Anyone traveling to - or living in - the Carolina’s northward to New England should stay up to date on the latest forecasts.
Ophelia is the 15th named storm of the ‘23 Atlantic hurricane season surpassing the avg. of 14 for an entire season (June 1 - Nov. 30).
From the Florida State Cyclone Phase Analysis & Forecast page - great resource! You can see the forecast trend to purely warm core with the process well underway through the day Fri. In the second image, note the very warm tongue of the Gulf Stream that the low will cross into Fri. evening....
(2) A strong tropical wave - ‘90-L’over the far Eastern Atlantic may slowly develop while moving west. Heads-up for the Caribbean by the middle of next week though trends are for an earlier turn to the northwest then north that should keep the wave east & north of the Caribbean & well to the east of the U.S.
Check out the upper oceanic heat content (UOHC) [tropical cyclone heat potential/TCHP] across the SW Atlantic, Gulf & Caribbean. The warmth is very deep. But keep in mind warm ocean temps. alone doesn’t necessarily equate to a “big” hurricane season (need other ingredients & factors to be favorable too) but it’s obvious there is a lot of very warm water at great depths over the Caribbean & Gulf of Mexico stretching eastward all the way into the Central Atlantic:
Water vapor loop (dark blue/yellow is dry mid & upper level air):
July tropical cyclone origins:
Averages below based on climatology for the Atlantic Basin for August:
Saharan dust spreads west each year from Africa by the prevailing winds (from east to west over the Atlantic). Dry air - yellow/orange/red/pink. Widespread dust is indicative of dry air that can impede the development of tropical cyclones. However, sometimes “wanna’ be” waves will just wait until they get to the other side of - or away from - the plume then try to develop if other conditions are favorable. In my personal opinion, way too much is made about the presence of Saharan dust & how it relates to tropical cyclones. In any case, the peak of Saharan dust typically is in June & July.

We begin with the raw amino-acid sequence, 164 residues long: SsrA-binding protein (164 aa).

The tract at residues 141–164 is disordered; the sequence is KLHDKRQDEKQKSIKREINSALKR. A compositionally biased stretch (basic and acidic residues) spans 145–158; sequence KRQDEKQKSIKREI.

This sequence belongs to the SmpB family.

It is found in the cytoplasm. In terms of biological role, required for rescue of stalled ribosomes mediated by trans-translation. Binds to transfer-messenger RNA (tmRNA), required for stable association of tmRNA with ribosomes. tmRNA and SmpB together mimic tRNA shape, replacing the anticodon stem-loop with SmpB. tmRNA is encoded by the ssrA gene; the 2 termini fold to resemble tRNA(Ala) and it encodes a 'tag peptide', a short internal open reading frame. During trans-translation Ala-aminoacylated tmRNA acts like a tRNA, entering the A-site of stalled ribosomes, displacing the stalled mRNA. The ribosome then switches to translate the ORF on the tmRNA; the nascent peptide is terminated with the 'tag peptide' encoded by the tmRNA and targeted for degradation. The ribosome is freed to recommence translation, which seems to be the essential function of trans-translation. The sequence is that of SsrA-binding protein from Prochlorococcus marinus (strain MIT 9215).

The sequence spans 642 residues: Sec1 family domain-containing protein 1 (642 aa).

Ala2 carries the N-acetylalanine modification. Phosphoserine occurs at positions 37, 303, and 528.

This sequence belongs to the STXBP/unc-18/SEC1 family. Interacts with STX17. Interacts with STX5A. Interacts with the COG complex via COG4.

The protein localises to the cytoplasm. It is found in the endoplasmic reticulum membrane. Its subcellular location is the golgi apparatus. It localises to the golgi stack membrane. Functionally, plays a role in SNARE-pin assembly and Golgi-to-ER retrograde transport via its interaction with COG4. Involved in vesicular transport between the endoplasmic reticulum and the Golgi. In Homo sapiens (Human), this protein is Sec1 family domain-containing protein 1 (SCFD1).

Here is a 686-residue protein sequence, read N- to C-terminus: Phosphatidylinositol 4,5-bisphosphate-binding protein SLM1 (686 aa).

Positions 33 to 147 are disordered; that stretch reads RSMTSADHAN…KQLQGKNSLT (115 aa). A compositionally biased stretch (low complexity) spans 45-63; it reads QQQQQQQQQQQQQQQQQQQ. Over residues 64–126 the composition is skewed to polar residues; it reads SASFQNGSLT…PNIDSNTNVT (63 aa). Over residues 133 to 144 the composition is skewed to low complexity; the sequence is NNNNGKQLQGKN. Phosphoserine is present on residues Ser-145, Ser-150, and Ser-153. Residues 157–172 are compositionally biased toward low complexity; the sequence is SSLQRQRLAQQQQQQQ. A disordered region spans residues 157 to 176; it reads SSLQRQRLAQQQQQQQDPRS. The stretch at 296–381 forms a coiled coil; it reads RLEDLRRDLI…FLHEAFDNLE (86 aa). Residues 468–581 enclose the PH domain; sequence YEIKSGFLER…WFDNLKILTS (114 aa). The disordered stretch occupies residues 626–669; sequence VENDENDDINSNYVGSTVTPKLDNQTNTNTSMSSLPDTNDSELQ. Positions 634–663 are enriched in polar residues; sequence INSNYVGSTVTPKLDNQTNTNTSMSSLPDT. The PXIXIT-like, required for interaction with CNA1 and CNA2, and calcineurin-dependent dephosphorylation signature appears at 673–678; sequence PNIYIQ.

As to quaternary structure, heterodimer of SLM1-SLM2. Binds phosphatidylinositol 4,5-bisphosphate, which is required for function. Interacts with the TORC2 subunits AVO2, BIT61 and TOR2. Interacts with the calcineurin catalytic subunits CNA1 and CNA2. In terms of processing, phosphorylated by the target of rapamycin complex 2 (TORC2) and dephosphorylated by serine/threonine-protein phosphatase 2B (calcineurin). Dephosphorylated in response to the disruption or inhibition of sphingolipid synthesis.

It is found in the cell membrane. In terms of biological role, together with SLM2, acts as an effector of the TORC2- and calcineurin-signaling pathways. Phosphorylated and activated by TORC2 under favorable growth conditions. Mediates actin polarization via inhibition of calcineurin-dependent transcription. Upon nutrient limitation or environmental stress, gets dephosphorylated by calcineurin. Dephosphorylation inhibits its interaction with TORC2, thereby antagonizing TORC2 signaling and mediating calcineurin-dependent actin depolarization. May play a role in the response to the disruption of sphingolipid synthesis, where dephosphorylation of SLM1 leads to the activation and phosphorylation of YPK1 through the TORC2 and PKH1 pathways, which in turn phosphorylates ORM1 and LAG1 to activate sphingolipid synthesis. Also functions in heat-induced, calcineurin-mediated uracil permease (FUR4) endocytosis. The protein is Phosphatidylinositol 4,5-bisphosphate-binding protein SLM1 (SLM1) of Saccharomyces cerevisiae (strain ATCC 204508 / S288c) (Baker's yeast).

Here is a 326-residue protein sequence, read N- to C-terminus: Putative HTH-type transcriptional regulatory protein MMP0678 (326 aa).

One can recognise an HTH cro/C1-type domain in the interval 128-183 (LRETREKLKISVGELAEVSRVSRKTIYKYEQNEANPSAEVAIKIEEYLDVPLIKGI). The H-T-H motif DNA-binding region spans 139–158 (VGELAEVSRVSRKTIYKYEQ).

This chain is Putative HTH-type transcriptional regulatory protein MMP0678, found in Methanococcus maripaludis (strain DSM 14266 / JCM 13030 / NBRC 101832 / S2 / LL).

2023 names..... “Philippe” is the next name on the Atlantic list (names are picked at random by the World Meteorological Organization... repeat every 6 years). Historic storms are retired [Florence & Michael in ’18... Dorian in ’19 & Laura, Eta & Iota in ‘20, Ida in ‘21 & Fiona & Ian in ‘22]). In fact, this year’s list of names is rather infamous with “Katrina”, “Rita” & “Wilma” retired from the ‘05 list & “Harvey”, “Irma”,“Maria” & “Nate” from the ‘17 list. The WMO decided - beginning in 2021 - that the Greek alphabet will be no longer used & instead there will be a supplemental list of names if the first list is exhausted (has only happened three times - 2005, 2020 & 2021). The naming of tropical cyclones began on a consistent basis in 1953. More on the history of naming tropical cyclones * here *.
Mid & upper level wind shear (enemy of tropical cyclones) analysis (CIMMS). The red lines indicate strong shear:
Water vapor imagery (dark blue indicates dry air):
Deep oceanic heat content over the Gulf, Caribbean & deep tropical Atlantic. The brighter colors are expanding dramatically as we near the peak of the hurricane season.:
Sea surface temp. anomalies:
SE U.S. surface map:
Surface analysis centered on the tropical Atlantic:
Surface analysis of the Gulf:
Atlantic Basin wave period forecast for 24, 48, 72 & 96 hours respectively:
Global tropical activity:
Cox Media Group